Canada’s oil and natural gas industry recognizes the opportunity for better performance on methane emissions. Industry has been taking early action since 2012 and believes through its relationships with regulators, government, and stakeholders it can deliver meaningful action on climate change while realizing the economic benefits the oil and natural gas sector bring to the national economy.
Methane is emitted from a number of human and natural sources, not just from the energy sector. These include:
- Extraction industries such as oil and natural gas development and coal mining
- Industrial processes
- Electricity generation
- Agriculture from livestock farming
- Landfills and waste from the treatment and disposal of liquid and solid wastes
- Oceans produce methane from micro-organisms living in the ocean
In the oil and natural gas industry, methane is released when natural gas is flared or vented in a controlled process. Flaring and venting in Canada’s natural gas industry is regulated. Methane is also released in small leaks, called fugitive emissions, from valves and other equipment used in drilling and production.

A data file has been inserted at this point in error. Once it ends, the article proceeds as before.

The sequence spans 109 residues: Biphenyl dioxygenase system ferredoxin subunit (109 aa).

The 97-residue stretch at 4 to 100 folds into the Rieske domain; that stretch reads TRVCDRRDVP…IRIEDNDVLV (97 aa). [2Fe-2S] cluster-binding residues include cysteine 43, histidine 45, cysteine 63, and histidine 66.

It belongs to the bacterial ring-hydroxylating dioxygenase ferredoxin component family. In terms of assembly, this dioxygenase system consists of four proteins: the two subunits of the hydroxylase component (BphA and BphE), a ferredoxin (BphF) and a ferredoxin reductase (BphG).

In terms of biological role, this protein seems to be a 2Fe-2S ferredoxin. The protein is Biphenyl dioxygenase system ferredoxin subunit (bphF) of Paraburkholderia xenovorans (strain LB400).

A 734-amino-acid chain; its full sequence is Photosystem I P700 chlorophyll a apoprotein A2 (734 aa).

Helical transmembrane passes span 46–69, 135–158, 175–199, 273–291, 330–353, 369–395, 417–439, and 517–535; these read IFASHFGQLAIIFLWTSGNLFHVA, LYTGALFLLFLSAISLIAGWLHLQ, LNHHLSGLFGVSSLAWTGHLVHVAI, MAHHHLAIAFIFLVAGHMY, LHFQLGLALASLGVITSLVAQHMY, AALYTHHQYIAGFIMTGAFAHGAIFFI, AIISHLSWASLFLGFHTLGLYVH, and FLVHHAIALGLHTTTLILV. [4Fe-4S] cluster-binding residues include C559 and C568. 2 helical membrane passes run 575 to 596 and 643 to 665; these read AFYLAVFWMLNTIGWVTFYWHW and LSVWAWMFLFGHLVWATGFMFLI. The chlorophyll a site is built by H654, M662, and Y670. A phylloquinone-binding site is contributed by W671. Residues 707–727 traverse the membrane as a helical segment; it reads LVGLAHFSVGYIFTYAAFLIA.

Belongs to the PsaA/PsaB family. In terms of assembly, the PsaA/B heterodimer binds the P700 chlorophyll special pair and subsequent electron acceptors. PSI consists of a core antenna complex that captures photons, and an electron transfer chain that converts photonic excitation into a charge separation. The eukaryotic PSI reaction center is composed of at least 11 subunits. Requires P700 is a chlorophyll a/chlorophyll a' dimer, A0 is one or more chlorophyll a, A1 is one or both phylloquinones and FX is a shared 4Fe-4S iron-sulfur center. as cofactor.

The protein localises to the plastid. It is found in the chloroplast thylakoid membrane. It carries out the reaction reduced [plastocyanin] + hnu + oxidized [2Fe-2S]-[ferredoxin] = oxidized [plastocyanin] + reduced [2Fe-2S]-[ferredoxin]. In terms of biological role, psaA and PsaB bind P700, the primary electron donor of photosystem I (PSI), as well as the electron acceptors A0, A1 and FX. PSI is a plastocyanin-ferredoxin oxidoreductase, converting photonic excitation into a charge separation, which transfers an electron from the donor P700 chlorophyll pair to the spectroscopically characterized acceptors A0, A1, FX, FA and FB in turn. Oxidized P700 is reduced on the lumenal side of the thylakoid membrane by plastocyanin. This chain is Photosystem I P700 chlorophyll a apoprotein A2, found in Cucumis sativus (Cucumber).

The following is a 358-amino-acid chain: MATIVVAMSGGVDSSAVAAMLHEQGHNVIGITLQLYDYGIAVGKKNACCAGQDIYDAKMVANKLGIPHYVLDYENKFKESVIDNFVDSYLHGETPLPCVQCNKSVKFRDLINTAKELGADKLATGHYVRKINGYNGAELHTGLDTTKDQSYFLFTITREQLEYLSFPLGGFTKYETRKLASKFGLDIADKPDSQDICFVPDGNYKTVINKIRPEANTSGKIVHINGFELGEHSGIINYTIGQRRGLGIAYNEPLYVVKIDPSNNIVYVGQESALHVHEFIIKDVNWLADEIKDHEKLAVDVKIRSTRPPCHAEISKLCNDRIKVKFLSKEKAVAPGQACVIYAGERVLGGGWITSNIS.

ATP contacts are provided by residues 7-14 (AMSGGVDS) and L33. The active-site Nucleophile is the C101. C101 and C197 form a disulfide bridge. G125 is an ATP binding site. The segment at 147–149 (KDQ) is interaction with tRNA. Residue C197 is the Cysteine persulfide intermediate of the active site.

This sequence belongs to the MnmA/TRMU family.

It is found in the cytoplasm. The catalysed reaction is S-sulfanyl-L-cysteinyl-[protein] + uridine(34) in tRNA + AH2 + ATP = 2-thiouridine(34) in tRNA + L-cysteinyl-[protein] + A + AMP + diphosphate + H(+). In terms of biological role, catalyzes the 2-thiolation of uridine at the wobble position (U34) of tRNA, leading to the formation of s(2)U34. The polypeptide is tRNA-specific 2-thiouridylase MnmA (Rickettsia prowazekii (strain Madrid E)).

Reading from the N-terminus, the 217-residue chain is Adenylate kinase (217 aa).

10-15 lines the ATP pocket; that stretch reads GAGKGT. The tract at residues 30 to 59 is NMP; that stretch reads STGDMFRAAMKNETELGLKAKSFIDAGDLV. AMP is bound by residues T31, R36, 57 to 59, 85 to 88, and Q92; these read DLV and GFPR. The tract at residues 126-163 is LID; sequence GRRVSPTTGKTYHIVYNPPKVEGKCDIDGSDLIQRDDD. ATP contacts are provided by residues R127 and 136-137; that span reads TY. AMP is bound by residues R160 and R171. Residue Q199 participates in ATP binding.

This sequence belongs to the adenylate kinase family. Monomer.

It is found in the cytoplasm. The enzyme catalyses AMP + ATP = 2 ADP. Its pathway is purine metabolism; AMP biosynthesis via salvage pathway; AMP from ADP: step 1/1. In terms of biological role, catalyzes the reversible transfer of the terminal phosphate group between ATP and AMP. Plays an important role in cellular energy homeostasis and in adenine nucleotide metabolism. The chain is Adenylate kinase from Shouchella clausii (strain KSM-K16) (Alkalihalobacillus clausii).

Flaring and venting
Flaring is the controlled and intentional burning of natural gas as part of production and processing. Venting is the word used to describe natural gas that is released to the atmosphere, as a part of regular operations.
Flaring and venting release greenhouse gases and methane into the atmosphere. Industry is continually innovating ways to reduce emissions. To find out more about flaring and venting click here.
Managing methane emissions
Canada’s regulatory and voluntary measures for methane emissions reduction serve as models for other jurisdictions worldwide in terms of implementation timelines, scope and targets.
Members in action
Advanced Methane Detection, Analytics and Mitigation Project: This project demonstrates the use of remote sensing sensors, software, solar electric system solutions sensor and related technologies for methane detection, measurement, and mitigation in the Canadian upstream oil and gas (UOG) sector.